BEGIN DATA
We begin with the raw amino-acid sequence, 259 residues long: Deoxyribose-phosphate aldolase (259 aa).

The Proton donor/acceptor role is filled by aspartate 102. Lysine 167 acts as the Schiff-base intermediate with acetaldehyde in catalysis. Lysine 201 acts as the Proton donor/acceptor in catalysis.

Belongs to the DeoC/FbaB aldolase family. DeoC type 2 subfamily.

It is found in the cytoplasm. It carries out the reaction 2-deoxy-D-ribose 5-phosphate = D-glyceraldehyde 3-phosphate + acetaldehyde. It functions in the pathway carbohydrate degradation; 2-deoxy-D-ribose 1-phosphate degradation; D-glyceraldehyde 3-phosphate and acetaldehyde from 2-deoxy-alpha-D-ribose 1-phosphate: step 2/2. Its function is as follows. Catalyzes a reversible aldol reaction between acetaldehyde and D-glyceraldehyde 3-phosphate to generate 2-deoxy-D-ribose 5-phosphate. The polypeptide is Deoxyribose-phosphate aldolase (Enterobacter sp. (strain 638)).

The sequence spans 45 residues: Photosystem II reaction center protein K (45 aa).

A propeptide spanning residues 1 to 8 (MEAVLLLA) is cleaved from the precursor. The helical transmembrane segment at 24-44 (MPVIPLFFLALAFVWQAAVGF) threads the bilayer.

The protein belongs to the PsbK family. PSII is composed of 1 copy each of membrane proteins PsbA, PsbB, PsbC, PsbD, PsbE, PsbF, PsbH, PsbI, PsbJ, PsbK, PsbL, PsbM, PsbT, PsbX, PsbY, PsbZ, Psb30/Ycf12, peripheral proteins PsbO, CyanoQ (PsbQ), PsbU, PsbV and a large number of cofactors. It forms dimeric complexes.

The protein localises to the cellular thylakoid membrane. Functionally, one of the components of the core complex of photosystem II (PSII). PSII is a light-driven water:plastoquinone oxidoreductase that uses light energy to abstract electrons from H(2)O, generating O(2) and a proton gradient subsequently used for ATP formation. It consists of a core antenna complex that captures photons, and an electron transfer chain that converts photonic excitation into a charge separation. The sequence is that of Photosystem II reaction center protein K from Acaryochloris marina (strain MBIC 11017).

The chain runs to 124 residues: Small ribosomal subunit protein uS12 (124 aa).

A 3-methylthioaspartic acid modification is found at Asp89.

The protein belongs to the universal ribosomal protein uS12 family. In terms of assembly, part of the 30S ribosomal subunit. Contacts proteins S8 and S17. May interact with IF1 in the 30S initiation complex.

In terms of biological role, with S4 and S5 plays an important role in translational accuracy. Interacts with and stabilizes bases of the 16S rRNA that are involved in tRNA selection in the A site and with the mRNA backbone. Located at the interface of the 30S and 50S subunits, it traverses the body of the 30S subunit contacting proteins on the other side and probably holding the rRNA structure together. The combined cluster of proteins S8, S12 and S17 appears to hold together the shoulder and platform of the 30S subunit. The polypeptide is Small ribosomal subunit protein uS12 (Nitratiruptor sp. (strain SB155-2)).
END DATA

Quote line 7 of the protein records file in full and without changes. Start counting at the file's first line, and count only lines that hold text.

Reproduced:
The protein belongs to the PsbK family. PSII is composed of 1 copy each of membrane proteins PsbA, PsbB, PsbC, PsbD, PsbE, PsbF, PsbH, PsbI, PsbJ, PsbK, PsbL, PsbM, PsbT, PsbX, PsbY, PsbZ, Psb30/Ycf12, peripheral proteins PsbO, CyanoQ (PsbQ), PsbU, PsbV and a large number of cofactors. It forms dimeric complexes.